I wonder about the “female empowerment” of the vagina dentata concept, when obviously any woman put in those situations in our world does not have this power over the penetrator. However, is the fear and discomfort that this film provokes in (reportedly) many penetrators an empowerment in some way? That maybe more people will think twice before they just compulsively penetrate?

I wonder about the genre of this movie and how it excuses certain plot points. For example, as a horror movie, I could say something like, “well, in most horror movies, women are disgustingly shallow characters and are nearly always humiliated in a graphically sexual/violent way, so it’s cool that this one is turning the tables.” And thus I justify the feminist goal of this movie. BUT this is a movie about the oft-ignored topic of rape, and the even more ignored topic of female defense against rape. Are women, as targets of the rapes portrayed, supposed to take heart in that there’s one story about a girl who has the magical power to exact justice on her rapist? What is valuable about this story to feminists and/or rape victims? Is this movie really made for these people? Or is this another kind of band-aid movie… a movie that makes everyone feel good about rape because, in this case, justice was served? I’m torn. I hated the rape scenes, but I learned, through the movie, to start feeling okay about them because I knew those fuckers were about to get their dicks handed to them.

I’m starting to hate feel-good movies.

There is also the sort of subplot about abstinence education. This is perhaps the most intellectually stimulating part of the movie. Our protagonist goes to a school where the sex-ed teacher cannot even bear to say the word “vagina” and the school textbooks have huge stickers pasted over the anatomical drawings of vaginas. It is made very clear that this is a misogynist community. What is the value of having a rather campy horror movie with pretty clear implications that abstinence-only sex education is, at best, painfully ironic? Afterall, the protagonist starts out as a fairly confident spokesperson for The Promise Ring.

So, after this long-ass post, do y’all have any thoughts?

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this is hardly a news flash but jaxiefriend shared it with me and i wanted to refresh our collective memory…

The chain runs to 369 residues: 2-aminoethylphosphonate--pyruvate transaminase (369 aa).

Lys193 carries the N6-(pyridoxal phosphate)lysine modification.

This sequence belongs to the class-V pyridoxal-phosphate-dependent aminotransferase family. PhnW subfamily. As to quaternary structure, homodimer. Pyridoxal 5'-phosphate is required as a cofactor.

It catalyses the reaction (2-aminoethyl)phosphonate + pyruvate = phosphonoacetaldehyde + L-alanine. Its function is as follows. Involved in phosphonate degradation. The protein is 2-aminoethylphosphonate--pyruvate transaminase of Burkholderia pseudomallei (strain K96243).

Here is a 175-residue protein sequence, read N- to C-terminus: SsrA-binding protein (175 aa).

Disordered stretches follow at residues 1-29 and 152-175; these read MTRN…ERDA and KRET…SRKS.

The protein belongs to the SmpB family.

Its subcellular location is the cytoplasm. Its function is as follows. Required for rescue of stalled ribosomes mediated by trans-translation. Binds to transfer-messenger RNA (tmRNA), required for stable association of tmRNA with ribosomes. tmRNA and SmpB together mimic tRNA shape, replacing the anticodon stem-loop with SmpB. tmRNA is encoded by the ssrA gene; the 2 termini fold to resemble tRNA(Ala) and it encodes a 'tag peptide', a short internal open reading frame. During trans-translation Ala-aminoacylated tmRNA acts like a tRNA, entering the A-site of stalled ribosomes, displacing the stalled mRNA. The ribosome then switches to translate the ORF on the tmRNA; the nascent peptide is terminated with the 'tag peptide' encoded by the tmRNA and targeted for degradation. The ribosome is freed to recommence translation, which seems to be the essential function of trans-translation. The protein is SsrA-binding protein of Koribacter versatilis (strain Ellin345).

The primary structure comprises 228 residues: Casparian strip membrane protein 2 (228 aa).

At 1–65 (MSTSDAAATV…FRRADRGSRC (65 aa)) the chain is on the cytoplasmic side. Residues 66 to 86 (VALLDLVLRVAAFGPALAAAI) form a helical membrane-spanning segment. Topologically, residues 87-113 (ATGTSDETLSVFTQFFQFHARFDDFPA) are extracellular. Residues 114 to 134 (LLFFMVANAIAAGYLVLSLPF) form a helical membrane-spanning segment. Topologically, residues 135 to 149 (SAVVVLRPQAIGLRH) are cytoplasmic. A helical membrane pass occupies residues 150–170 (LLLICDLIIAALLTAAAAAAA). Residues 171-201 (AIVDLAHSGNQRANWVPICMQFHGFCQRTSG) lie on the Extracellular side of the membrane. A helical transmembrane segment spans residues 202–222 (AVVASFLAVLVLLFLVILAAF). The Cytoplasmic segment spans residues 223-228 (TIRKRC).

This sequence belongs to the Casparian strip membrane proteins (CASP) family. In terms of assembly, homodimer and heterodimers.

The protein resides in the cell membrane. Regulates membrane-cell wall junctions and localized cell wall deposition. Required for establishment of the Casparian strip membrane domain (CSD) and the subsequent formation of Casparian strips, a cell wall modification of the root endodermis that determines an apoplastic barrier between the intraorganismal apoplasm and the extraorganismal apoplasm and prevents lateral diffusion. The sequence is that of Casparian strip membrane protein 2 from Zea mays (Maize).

Lisak started with a simple observation. Most of what we know about men who commit rape comes from studying the ones who are in prison. But most rapes are never reported or prosecuted. So Lisak, at the University of Massachusetts, Boston, set out to find and interview men he calls “undetected rapists.” Those are men who’ve committed sexual assault, but have never been charged or convicted.

He found them by, over a 20-year period, asking some 2,000 men in college questions like this: “Have you ever had sexual intercourse with someone, even though they did not want to, because they were too intoxicated [on alcohol or drugs] to resist your sexual advances?”

Or: “Have you ever had sexual intercourse with an adult when they didn’t want to because you used physical force [twisting their arm, holding them down, etc.] if they didn’t cooperate?”

About 1 in 16 men answered “yes” to these or similar questions.

not that i want weapons to be involved but this makes me sickkk. i will speak for myself and only myself here when i say that debilitating your opponent to the point of unconsciousness nauseates me in a very specific way that makes this tactic as unforgivable (to me) as violence.

“The basic weapon is alcohol,” the psychologist says. “If you can get a victim intoxicated to the point where she’s coming in and out of consciousness, or she’s unconscious — and that is a very, very common scenario — then why would you need a weapon? Why would you need a knife or a gun?”